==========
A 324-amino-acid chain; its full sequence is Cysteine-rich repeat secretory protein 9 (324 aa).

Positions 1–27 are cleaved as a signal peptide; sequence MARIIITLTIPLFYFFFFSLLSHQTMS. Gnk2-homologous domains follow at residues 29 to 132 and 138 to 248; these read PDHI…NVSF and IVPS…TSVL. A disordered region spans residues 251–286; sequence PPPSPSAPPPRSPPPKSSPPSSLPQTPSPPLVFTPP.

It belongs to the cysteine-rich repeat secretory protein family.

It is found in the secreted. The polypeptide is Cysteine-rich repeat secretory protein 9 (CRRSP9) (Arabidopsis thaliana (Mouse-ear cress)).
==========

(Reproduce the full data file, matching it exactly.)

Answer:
A 324-amino-acid chain; its full sequence is Cysteine-rich repeat secretory protein 9 (324 aa).

Positions 1–27 are cleaved as a signal peptide; sequence MARIIITLTIPLFYFFFFSLLSHQTMS. Gnk2-homologous domains follow at residues 29 to 132 and 138 to 248; these read PDHI…NVSF and IVPS…TSVL. A disordered region spans residues 251–286; sequence PPPSPSAPPPRSPPPKSSPPSSLPQTPSPPLVFTPP.

It belongs to the cysteine-rich repeat secretory protein family.

It is found in the secreted. The polypeptide is Cysteine-rich repeat secretory protein 9 (CRRSP9) (Arabidopsis thaliana (Mouse-ear cress)).